Winona Cargile Alexander

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Winona Cargile Alexander
Born June 21, 1893
Columbus, Georgia
Died October 16, 1984 (age 91)
Occupation educator
social worker
Spouse(s) Edward L. Alexander (m. 1917–43)[1]
Children Edward L. Alexander, Jr. and James S. Alexander (four other children died during childbirth)

Winona Cargile Alexander (June 21, 1893 – October 16, 1984) was a founder of Delta Sigma Theta Sorority, Incorporated at Howard University on January 13, 1913. It was the second sorority founded for and by African-American women and was influential in women's building civic institutions and charities. In 1915, she was the first black admitted to the New York School of Philanthropy (now Columbia University's School of Social Work), where she received a graduate fellowship for her studies. She was the first African-American hired as a social worker in New York.

Early life and education[edit]

Winona Cargile was born in Columbus, Georgia in 1893, the second of four daughters of Fannie and the Rev. Charles Cargile. He was an African Methodist Episcopal (AME) minister and Howard University divinity school graduate. Cargile graduated as salutatorian from Ballard Normal High School in Macon, Georgia in 1910.[1]

From there she went to Howard University in Washington, DC. Both her uncle and her father had also attended Howard.[2] Cargile graduated cum laude with a Bachelor of Arts degree in English in 1914. At Howard, Cargile was one of 22 founders of Delta Sigma Theta Sorority in 1913.

Career[edit]

After graduation, Cargile was hired as a high school English teacher in Sedalia, Missouri. She received a graduate fellowship to the New York School of Philanthropy. In 1915 she was the first black person admitted to the graduate studies program, and earned a degree in social work in 1916.[1] After graduation, Cargile was the first black social worker hired for New York City and New York County Charities.[3]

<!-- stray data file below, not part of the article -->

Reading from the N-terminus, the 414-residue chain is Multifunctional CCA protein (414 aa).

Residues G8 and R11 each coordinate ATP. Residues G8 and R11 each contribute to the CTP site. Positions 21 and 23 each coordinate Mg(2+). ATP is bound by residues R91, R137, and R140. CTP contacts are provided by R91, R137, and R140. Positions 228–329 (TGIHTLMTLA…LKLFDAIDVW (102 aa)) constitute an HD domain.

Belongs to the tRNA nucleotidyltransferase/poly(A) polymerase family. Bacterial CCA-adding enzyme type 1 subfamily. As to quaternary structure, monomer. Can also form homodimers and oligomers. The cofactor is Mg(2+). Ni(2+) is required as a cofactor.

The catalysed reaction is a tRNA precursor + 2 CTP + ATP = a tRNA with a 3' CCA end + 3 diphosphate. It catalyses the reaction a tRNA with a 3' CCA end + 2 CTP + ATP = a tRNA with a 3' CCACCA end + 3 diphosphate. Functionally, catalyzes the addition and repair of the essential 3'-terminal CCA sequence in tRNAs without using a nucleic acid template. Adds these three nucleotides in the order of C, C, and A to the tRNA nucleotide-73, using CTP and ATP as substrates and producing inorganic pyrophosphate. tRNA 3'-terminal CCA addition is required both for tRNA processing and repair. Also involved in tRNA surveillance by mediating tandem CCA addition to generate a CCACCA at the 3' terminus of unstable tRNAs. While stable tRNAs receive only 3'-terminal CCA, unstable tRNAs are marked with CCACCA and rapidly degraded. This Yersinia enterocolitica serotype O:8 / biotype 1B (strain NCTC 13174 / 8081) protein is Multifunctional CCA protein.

Cargile moved to Jacksonville, Florida when hired as a social worker the Duval County Welfare Board. In 1917 she married attorney Edward L. Alexander. They moved to Switzerland, Florida, where Edward had a law practice. They owned and operated a citrus grove.[1] Cargile had two sons, Edward L., Jr. and James S. Four daughters died during birth.[1]

Later life and death[edit]

After her husband's death in 1943, Alexander moved her family back to Jacksonville. She worked in social work, first as an administrator with Travelers' Aid. She worked from 1950 until 1960 as admissions officer at Brewster Hospital.[1] Alexander founded the Jacksonville alumnae chapter of Delta Sigma Theta. She was active in the Laura Street Presbyterian Church, where she taught and was chosen as an elder. She volunteered with the YWCA, where she was on the board of directors, and also on the Methodist Hospital Board of Directors.[1] She died in 1984.

Honors and Legacy[edit]

The Jacksonville chapter of the Delta Sigma Theta has a scholarship named after Alexander which is awarded to high school graduates.

References[edit]

  1. ^ a b c d e f g "Our Founder Winona C. Alexander", Delta Sigma Theta: Jacksonville Florida Alumnae Chapter, Retrieved December 1, 2007
  2. ^ Gregory Parks, ed., Black Greek-Letter Organizations in the Twenty-First Century: Our Fight Has Just Begun, p. 77, Lexington, KY: University Press of Kentucky, 2008
  3. ^ Gregory Parks, ed., Black Greek-Letter Organizations in the Twenty-First Century: Our Fight Has Just Begun, p. 78, Lexington, KY: University Press of Kentucky, 2008

External links[edit]